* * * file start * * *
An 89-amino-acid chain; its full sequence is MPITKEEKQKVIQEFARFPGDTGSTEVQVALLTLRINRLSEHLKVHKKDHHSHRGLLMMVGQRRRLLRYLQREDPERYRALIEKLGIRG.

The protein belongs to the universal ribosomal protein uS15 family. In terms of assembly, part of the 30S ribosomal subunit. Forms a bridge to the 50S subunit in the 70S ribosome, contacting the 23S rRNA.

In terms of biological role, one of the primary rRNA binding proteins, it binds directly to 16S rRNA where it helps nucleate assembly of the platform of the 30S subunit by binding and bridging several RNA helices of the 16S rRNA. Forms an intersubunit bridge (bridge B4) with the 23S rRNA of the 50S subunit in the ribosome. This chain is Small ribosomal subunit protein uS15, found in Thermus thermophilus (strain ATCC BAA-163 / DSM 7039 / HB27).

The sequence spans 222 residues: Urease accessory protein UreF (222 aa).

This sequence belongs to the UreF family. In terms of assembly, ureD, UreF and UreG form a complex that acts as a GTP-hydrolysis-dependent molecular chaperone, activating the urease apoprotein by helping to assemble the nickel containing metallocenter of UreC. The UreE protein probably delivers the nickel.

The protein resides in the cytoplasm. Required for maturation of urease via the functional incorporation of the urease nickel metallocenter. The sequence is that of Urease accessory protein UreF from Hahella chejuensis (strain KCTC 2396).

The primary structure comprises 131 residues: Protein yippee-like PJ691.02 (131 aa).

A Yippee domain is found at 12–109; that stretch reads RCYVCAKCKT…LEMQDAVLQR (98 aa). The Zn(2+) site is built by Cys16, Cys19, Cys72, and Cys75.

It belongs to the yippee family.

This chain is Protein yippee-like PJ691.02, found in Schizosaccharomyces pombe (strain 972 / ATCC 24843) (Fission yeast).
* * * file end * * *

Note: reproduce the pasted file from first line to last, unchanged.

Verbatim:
An 89-amino-acid chain; its full sequence is MPITKEEKQKVIQEFARFPGDTGSTEVQVALLTLRINRLSEHLKVHKKDHHSHRGLLMMVGQRRRLLRYLQREDPERYRALIEKLGIRG.

The protein belongs to the universal ribosomal protein uS15 family. In terms of assembly, part of the 30S ribosomal subunit. Forms a bridge to the 50S subunit in the 70S ribosome, contacting the 23S rRNA.

In terms of biological role, one of the primary rRNA binding proteins, it binds directly to 16S rRNA where it helps nucleate assembly of the platform of the 30S subunit by binding and bridging several RNA helices of the 16S rRNA. Forms an intersubunit bridge (bridge B4) with the 23S rRNA of the 50S subunit in the ribosome. This chain is Small ribosomal subunit protein uS15, found in Thermus thermophilus (strain ATCC BAA-163 / DSM 7039 / HB27).

The sequence spans 222 residues: Urease accessory protein UreF (222 aa).

This sequence belongs to the UreF family. In terms of assembly, ureD, UreF and UreG form a complex that acts as a GTP-hydrolysis-dependent molecular chaperone, activating the urease apoprotein by helping to assemble the nickel containing metallocenter of UreC. The UreE protein probably delivers the nickel.

The protein resides in the cytoplasm. Required for maturation of urease via the functional incorporation of the urease nickel metallocenter. The sequence is that of Urease accessory protein UreF from Hahella chejuensis (strain KCTC 2396).

The primary structure comprises 131 residues: Protein yippee-like PJ691.02 (131 aa).

A Yippee domain is found at 12–109; that stretch reads RCYVCAKCKT…LEMQDAVLQR (98 aa). The Zn(2+) site is built by Cys16, Cys19, Cys72, and Cys75.

It belongs to the yippee family.

This chain is Protein yippee-like PJ691.02, found in Schizosaccharomyces pombe (strain 972 / ATCC 24843) (Fission yeast).